By attending to the compiled data from reviewing the literature and the results of the present study, highlighting the educational role of residents requires the adoption of some measures, including:

  • highlighting the educational role of residents requires the adoption of some measures, including the following:
  • incorporating the teaching role of residents into their formal list of duties and allocating some points to this role in periodical and summative evaluation of residents or considering appropriate incentive for those residents who have a dynamic role in teaching all learners (based on a valid and reliable assessment system).
  • establishing formal educational courses to teach teaching skills at each residency curriculum.
  • compiling formal daily plan (by having flexibility with regard to the present conditions) for residents or interns with the aim of facilitating educational activities.
  • in our country, the compilation of formal, educational programs of teaching skills for residents require the precise researches of conditions, demands, and available resources. The information gained out of these studies can be used for integrating the up-to-date knowledge of the world about teaching and its skills (especially at the area of clinical teaching) with the current demands and facilities in the country. It is hoped that a program be compiled on this basis, so that it would be helpful in fulfilling the unfulfilled requirements within the present educational residency curriculum.

  Acknowledgement Top

The authors hereby appreciate the cooperation of general surgery residents at Isfahan University of Medical Sciences and the surgery interns who participated in assessing the teaching of residents, and also the reverent members of faculty and the experts, whose invaluable suggestions and viewpoints were used in this study. Last but not least, our utmost gratitude is expressed toward Dr. Debra K, Litzelman for sending us the standard questionnaire, SFDP26.

  References Top

1.Mirza Mohammadi MH. Methods and Techniques of Teaching. 3 rd edition. Tehran: Pooran Pazhoohesh; 2008  Back to cited text no. 1
2.Safavi A. General Methods and Techniques of Teaching. 6 th ed. Tehran: Nashr-e-Moaser; 2002.   Back to cited text no. 2
3.Kyriacou C. Essential teaching skills. Cheltenham: Nelson Thornes; 1998.  Back to cited text no. 3
4.Beckman TJ, Lee MC. Proposal for a collaborativeapproach to clinical teaching. Mayo Clin Proc 2009;84:339-44.  Back to cited text no. 4
5.Amin Z, Eng K. Basics in medical education. Singapore: World Scientific; 2009.  Back to cited text no. 5
6.Post RE, Quattlebaum RG, Benich JJ 3rd. Residents-as-teachers curricula: A critical review. Acad Med 2009;84:374-80.  Back to cited text no. 6
7.Soltani Arabshahi SK, Ajami A, Siabani S. Determination of the effect of teaching skills workshop on the quality of residents' teaching. J Iran Univ Med Sci 2004;39:49-58.  Back to cited text no. 7
8.Wamsley M, Julian K, Wipf J.A literature review of "resident-as-teacher" curricula. J Gen Intern Med 2004;19:574-81.  Back to cited text no. 8
9.Dunnington G, DaRosa D. A prospective randomized trial of a residents-as-teachers training program. Acad Med 1998;73:696-700.  Back to cited text no. 9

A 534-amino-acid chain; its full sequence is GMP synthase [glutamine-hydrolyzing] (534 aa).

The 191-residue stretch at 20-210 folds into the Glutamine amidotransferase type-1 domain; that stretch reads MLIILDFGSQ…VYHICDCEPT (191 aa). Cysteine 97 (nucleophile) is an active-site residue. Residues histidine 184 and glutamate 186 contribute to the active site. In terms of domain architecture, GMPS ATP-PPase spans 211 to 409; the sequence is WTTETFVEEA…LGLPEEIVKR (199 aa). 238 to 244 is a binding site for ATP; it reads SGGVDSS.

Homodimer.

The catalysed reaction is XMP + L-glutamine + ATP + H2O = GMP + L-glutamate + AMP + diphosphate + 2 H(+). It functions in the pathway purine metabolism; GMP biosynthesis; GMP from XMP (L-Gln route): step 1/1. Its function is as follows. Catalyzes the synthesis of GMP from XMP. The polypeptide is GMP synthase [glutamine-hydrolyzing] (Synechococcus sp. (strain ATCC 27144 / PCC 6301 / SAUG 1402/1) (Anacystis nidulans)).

10.Jewett L, Greenberg L, Goldberg R. Teaching residents how to teach: A one-year study. Acad Med 1982;57:361-6.  Back to cited text no. 10
11.Donovan A. Radiology residents as teachers: Current status of teaching skills training in United States residency programs. Acad Radiol 2010;17:928-33.  Back to cited text no. 11
12.Edwards J, Friedland J, Bing-You R. Residents' teaching skills. Berlin, Heidelberg: Springer Publishing Company; 2002.  Back to cited text no. 12
13.White C, Bassali R, Heery L. Teaching residents to teach: An instructional program for training pediatric residents to precept third-year medical students in the ambulatory clinic. Arch Pediatr Adolesc Med 1997;151:730-5.  Back to cited text no. 13
14.Wipf JE, Orlander JD, Anderson JJ. The effect of a teaching skills course on interns' and students' evaluations of their resident--teachers. Acad Med 1999;74:938-42.  Back to cited text no. 14
15.Bensinger LD, Meah YS, Smith LG. Resident as teacher: The Mount Sinai experience and a review of the literature. Mt Sinai J Med 2005;72:307-11.  Back to cited text no. 15
16.Zabar S, Hanley K, Stevens D, Kalet A, Schwartz M, Pearlman E, et al. Measuring the competence of residents as teachers. J Gen Intern Med 2004;19:530-3.  Back to cited text no. 16
17.Furney S, Orsini A, Orsetti K, Stern D, Gruppen L, Irby D. Teaching the one-minute preceptor. J Gen Intern Med 2001;16:620-4.  Back to cited text no. 17
18.Barth RJ, Rowland-Morin PA, Mott LA, Burchard KW. Communication Effectiveness Training Improves Surgical Resident Teaching Ability. J Am Coll Surg 1997;185:516-9.  Back to cited text no. 18
19.Sanchez-Mendiola M, Graue-Wiechers EL, Ruiz-Perez LC, Garcia- Duran R, Durante-Montiel I. The resident-as-teacher educational challenge: A needs assessment survey at the National Autonomous University of Mexico Faculty of Medicine. BMC Med Educ 2010;10:17.  Back to cited text no. 19
20.Vahidshahi K, Mahmoudi M, Shahbaznejad L, Zamani H, Ehteshami S. The attitude of residents, interns and clerkship students towards teaching role of residents. Iran J Med Educ 2009;9:147-55  Back to cited text no. 20
21.Fonooni H, Sadafi Asl Sh, Danandehpoor Khameneh A, Rahimian A. Guideline for Graduate Medical Education in Islamic Republic of Iran 2002-3. 1 st ed. Tehran: Ministry of Health and Medical Education; 2002.  Back to cited text no. 21
22.Litzelman DK, Stratos GA, Marriott DJ, Skeff KM. Factorial validation of a widely disseminated educational framework for evaluating clinical teachers. Acad Med 1998;73:688-95.  Back to cited text no. 22
23.Morrison EH, Rucker L, Boker JR, Hollingshead J, Hitchcock MA, Prislin MD, et al. A pilot randomized, controlled trial of a longitudinal residents-as-teachers curriculum. Acad Med 2003;78:722-9.  Back to cited text no. 23
24.Gaba ND, Blatt B, Macri CJ, Greenberg L. Improving teaching skills in obstetrics and gynecology residents: Evaluation of a residents-as-teachersprogram. Am J Obstet Gynecol 2007;196:87.e1-7.  Back to cited text no. 24